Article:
How Do I Treat Early
Keep your body in good shape, too. Make sure you eat healthy food and get regular exercise.
Early Warning Signs And Diagnosis
Alzheimers Disease can be caught in the early stageswhen the best treatments are availableby watching for telltale warning signs. If you recognize the warning signs in yourself or a loved one, make an appointment to see your physician right away. Brain imaging technology can diagnose Alzheimers early, improving the opportunities for symptom management.
Also Check: When Dementia Patients Get Violent
What Happens In The Early Stage Of Dementia
Dementia affects everyone differently and early symptoms are often relatively mild and not always easy to notice.
Many people at the early stage of dementia stay largely independent and only need a bit of assistance with daily living. It is important to focus on what the person can do and not to take over and do things for them. Instead, try doing things with them, for example helping the person develop a routine, reminder lists and prompts, and use technology.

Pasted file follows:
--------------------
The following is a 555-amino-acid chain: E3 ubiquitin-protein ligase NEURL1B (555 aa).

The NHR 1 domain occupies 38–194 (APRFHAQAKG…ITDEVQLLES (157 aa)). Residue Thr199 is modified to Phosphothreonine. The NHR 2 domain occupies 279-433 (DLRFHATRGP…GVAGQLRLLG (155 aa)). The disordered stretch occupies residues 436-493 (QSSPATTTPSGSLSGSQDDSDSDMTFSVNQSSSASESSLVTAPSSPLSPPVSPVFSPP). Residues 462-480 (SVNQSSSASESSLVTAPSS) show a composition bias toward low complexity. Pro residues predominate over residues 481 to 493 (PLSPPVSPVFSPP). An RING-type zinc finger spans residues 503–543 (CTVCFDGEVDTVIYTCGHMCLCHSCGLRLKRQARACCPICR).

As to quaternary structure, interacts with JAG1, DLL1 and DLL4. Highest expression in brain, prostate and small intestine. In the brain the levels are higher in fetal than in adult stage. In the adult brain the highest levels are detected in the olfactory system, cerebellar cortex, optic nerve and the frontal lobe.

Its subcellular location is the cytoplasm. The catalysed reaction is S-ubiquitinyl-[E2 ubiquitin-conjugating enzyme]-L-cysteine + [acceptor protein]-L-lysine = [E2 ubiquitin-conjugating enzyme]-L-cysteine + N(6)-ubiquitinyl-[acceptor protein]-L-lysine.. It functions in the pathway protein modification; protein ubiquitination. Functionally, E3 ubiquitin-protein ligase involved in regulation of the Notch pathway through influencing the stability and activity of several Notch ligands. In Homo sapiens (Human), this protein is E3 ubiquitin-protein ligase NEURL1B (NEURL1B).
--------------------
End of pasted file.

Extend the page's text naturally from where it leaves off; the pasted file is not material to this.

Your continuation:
For more information for people living with dementia, see the ‘Keeping active and involved‘ page.
The early stage of dementia is when many people choose to make plans for the future, while they still have the ability to do so. This includes making a Lasting power of attorney , and advance decisions and advance statements to ensure their wishes and preferences are made clear.
Changes In Mood Or Emotion
The person may be more anxious, frightened or sad, and so at risk of depression. It is also common to become more irritable perhaps in frustration at lost abilities or easily upset. A person can often be more withdrawn, lack self-confidence and lose interest in hobbies or people.
Changes in behaviour are not common in early-stage dementia, other than in FTD. A person with behavioural variant FTD may lose their inhibitions and behave in socially inappropriate ways. They may also act impulsively and lose empathy for others.
Significant physical changes at this stage tend to be limited to DLB, where problems with movement are similar to Parkinsons disease. If someone with vascular or mixed dementia has a stroke, this can lead to weak limbs on one side.